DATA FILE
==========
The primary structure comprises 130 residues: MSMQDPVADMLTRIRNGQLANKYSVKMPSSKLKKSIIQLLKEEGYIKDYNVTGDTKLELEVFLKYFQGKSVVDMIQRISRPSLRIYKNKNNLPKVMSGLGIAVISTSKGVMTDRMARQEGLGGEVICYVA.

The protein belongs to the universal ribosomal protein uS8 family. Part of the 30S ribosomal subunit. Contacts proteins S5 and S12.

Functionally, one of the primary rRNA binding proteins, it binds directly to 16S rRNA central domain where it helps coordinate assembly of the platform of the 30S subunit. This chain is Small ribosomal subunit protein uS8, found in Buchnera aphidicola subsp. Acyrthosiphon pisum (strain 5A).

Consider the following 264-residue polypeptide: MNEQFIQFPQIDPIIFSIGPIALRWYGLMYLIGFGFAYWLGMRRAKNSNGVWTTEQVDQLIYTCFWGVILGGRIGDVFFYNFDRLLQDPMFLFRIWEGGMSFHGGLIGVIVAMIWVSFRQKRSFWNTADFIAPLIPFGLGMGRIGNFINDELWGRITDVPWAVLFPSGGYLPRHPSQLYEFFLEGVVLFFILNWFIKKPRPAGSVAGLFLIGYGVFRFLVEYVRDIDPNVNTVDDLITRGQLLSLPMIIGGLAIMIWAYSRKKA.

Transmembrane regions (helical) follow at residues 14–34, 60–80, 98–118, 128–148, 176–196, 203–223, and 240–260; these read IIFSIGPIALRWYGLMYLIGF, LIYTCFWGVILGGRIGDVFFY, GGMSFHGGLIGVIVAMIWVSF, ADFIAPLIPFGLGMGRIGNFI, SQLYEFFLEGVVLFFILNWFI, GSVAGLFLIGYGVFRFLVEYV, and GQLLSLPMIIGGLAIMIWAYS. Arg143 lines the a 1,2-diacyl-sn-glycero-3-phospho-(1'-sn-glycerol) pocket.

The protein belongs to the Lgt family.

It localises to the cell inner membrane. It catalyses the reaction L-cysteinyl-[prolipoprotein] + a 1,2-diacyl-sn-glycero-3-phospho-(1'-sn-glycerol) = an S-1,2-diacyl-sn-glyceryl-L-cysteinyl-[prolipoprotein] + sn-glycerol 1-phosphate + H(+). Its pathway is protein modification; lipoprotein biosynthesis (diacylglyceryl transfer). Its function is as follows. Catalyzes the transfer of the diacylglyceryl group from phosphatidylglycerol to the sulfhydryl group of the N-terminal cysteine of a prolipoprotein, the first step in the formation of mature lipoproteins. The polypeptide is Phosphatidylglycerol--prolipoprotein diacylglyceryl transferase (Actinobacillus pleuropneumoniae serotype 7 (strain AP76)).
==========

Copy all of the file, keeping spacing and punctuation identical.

The primary structure comprises 130 residues: MSMQDPVADMLTRIRNGQLANKYSVKMPSSKLKKSIIQLLKEEGYIKDYNVTGDTKLELEVFLKYFQGKSVVDMIQRISRPSLRIYKNKNNLPKVMSGLGIAVISTSKGVMTDRMARQEGLGGEVICYVA.

The protein belongs to the universal ribosomal protein uS8 family. Part of the 30S ribosomal subunit. Contacts proteins S5 and S12.

Functionally, one of the primary rRNA binding proteins, it binds directly to 16S rRNA central domain where it helps coordinate assembly of the platform of the 30S subunit. This chain is Small ribosomal subunit protein uS8, found in Buchnera aphidicola subsp. Acyrthosiphon pisum (strain 5A).

Consider the following 264-residue polypeptide: MNEQFIQFPQIDPIIFSIGPIALRWYGLMYLIGFGFAYWLGMRRAKNSNGVWTTEQVDQLIYTCFWGVILGGRIGDVFFYNFDRLLQDPMFLFRIWEGGMSFHGGLIGVIVAMIWVSFRQKRSFWNTADFIAPLIPFGLGMGRIGNFINDELWGRITDVPWAVLFPSGGYLPRHPSQLYEFFLEGVVLFFILNWFIKKPRPAGSVAGLFLIGYGVFRFLVEYVRDIDPNVNTVDDLITRGQLLSLPMIIGGLAIMIWAYSRKKA.

Transmembrane regions (helical) follow at residues 14–34, 60–80, 98–118, 128–148, 176–196, 203–223, and 240–260; these read IIFSIGPIALRWYGLMYLIGF, LIYTCFWGVILGGRIGDVFFY, GGMSFHGGLIGVIVAMIWVSF, ADFIAPLIPFGLGMGRIGNFI, SQLYEFFLEGVVLFFILNWFI, GSVAGLFLIGYGVFRFLVEYV, and GQLLSLPMIIGGLAIMIWAYS. Arg143 lines the a 1,2-diacyl-sn-glycero-3-phospho-(1'-sn-glycerol) pocket.

The protein belongs to the Lgt family.

It localises to the cell inner membrane. It catalyses the reaction L-cysteinyl-[prolipoprotein] + a 1,2-diacyl-sn-glycero-3-phospho-(1'-sn-glycerol) = an S-1,2-diacyl-sn-glyceryl-L-cysteinyl-[prolipoprotein] + sn-glycerol 1-phosphate + H(+). Its pathway is protein modification; lipoprotein biosynthesis (diacylglyceryl transfer). Its function is as follows. Catalyzes the transfer of the diacylglyceryl group from phosphatidylglycerol to the sulfhydryl group of the N-terminal cysteine of a prolipoprotein, the first step in the formation of mature lipoproteins. The polypeptide is Phosphatidylglycerol--prolipoprotein diacylglyceryl transferase (Actinobacillus pleuropneumoniae serotype 7 (strain AP76)).